How Enid Blyton Made Me a Feminist

Famous Five


Enid Blyton was prolific author mainly known for children’s books although she’s not been too popular in recent years because of the politically incorrect tone of her books. Aged  6 or 7 I knew nothing about political correctness; the term hadn’t been invented. I did know about reading though and I loved Enid’s work with a passion.

I was working class kid born in the mid 1950s. We didn’t really have many books in our house but my Dad taught me to read before I went to school and I had a few of my own, unusually so for someone from my background. But I wanted more (I have always coveted books.)

With a friend, I discovered the unadulterated joy of jumble sales (thrift sales). You could bowl along to your local church hall or Scout hut, with just a few pennies in your purse and come away with all sorts of treasure. The women who ran these events clearly took pity on this eager child and would give me all sorts of things for next to nothing. My best ever haul was getting a whole slew of hardback Enid Blyton Famous Five story books for less than sixpence! They were deep red and I can conjure up the musty, intense smell now. How I loved those books! I read them over and over again. Their paper covers had long since gone so I had no images to relate to, which, as it turned out, was a very good thing.

In case you’re not familiar with The Famous Five (although I am sure you will have seen many spoofs) here is an explanation:

The Famous Five, by Enid Blyton.
The Famous Five are a group of children who have the sort of adventures most kids dream about, in a world where ginger beer flows and ham rolls are a staple diet. Julian, Dick and Anne get together with their cousin George in the first adventure, Five On A Treasure Island.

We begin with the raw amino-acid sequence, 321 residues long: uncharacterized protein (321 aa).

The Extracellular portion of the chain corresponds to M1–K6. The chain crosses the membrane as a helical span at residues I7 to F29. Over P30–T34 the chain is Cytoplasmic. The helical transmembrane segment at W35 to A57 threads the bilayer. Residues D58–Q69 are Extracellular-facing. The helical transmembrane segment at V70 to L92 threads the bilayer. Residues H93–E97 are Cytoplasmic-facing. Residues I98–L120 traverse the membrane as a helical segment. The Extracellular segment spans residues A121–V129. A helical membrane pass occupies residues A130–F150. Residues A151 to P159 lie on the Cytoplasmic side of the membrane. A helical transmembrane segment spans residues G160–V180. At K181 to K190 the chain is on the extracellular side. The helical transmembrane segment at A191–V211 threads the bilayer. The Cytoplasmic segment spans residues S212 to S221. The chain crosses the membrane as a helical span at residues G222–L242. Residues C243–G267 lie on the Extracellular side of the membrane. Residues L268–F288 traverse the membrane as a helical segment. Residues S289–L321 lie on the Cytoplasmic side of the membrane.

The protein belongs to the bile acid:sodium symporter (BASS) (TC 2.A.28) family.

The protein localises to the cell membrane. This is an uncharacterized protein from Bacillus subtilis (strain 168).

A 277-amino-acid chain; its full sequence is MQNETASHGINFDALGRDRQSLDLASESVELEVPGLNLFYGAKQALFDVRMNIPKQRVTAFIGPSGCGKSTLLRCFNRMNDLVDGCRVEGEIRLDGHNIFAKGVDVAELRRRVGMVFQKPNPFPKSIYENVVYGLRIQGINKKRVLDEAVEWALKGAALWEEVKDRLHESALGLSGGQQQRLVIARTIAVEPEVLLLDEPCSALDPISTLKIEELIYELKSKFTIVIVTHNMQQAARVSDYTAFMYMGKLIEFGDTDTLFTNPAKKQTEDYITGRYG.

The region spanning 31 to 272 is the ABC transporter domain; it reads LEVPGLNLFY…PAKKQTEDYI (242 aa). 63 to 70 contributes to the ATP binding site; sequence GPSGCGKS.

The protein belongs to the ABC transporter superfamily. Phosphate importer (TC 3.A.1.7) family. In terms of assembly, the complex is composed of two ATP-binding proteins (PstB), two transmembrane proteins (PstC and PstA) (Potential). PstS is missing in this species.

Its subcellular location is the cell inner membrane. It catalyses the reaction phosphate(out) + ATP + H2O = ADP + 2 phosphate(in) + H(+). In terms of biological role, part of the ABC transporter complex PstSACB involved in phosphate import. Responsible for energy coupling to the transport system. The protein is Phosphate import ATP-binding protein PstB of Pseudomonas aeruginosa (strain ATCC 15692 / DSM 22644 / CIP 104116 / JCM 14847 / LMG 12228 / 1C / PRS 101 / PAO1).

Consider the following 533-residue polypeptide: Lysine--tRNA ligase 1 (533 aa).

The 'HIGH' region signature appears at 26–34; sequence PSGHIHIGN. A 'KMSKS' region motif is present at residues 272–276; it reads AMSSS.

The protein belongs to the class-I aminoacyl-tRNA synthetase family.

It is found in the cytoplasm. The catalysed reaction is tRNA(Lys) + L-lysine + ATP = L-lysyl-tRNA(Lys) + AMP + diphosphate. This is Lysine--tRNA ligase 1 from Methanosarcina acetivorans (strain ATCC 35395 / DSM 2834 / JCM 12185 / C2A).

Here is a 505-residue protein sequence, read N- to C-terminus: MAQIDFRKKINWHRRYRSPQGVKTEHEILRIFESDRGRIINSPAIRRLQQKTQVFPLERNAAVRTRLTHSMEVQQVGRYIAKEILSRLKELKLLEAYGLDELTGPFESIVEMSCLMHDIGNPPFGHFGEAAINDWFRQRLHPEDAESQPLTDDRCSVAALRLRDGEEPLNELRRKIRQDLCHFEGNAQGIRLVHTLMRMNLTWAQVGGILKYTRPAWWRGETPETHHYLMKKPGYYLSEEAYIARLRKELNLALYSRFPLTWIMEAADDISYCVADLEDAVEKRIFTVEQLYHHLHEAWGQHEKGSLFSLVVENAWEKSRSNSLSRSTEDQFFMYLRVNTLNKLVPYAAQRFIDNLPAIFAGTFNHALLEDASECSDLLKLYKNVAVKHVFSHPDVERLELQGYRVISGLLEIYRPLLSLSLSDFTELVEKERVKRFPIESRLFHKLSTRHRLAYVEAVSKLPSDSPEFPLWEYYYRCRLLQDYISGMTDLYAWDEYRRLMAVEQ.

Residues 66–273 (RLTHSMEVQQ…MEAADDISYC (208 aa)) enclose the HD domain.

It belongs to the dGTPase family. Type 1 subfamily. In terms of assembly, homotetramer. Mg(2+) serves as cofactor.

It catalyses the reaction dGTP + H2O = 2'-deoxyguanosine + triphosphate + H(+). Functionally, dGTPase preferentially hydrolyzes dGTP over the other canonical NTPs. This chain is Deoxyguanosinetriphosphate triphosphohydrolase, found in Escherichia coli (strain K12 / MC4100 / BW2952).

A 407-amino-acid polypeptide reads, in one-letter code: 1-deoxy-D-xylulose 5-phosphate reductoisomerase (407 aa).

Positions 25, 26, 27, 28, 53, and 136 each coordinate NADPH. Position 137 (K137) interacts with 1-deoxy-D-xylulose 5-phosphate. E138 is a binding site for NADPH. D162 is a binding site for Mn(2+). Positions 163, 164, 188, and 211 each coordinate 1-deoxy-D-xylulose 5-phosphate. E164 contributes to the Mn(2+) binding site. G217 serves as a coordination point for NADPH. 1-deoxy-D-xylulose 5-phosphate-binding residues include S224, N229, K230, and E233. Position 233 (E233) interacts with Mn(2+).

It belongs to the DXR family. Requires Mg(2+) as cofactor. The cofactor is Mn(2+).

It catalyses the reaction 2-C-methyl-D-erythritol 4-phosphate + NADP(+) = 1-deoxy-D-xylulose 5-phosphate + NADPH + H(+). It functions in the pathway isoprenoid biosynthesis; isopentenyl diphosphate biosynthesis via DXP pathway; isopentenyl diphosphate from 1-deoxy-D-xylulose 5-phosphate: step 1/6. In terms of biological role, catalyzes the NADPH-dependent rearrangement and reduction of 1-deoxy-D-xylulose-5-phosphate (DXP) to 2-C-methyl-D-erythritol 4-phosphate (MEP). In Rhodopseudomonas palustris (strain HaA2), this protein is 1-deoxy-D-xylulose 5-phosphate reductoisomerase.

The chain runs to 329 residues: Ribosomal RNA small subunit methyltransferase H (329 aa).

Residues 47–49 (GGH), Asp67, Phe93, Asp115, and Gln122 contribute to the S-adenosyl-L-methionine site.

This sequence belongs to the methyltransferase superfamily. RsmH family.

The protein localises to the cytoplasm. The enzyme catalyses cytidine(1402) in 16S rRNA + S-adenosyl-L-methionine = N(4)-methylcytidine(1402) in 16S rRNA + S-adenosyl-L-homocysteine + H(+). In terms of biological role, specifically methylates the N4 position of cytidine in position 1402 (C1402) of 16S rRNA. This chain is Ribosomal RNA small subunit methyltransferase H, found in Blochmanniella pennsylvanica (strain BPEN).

George is actually a girl who wants so desperately to be a boy she crops her hair and struts about doing boy things. She hates it when people call her by her correct name, Georgina. She has a dog called Timmy—oh yes, and an island. Most kids just have a dog, but George’s parents own Kirrin Island and let her run around on it as if it were her play-thing. Her parents are known to Julian, Dick and Anne as Uncle Quentin and Aunt Fanny.

Notice the names? Julian. JULIAN! In my working class world no boy was called Julian (and lived to tell the tale), and my Dad’s mates were all Jims, Freds and Bills, and my brothers were John and Jamie.  I simply assumed that Julian was a girl for ages. I knew George was so it made sense to me that Julian was as well. Posh people with islands clearly had odd names. Julian was the leader, she took charge of everything and everyone , (except George, sometimes,) and everyone did what she said. By the time I found out Julian was a boy I’d been well and truly inoculated. Girls could be leaders!

Thanks, Enid.

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Posted on July 5th, 2016 by

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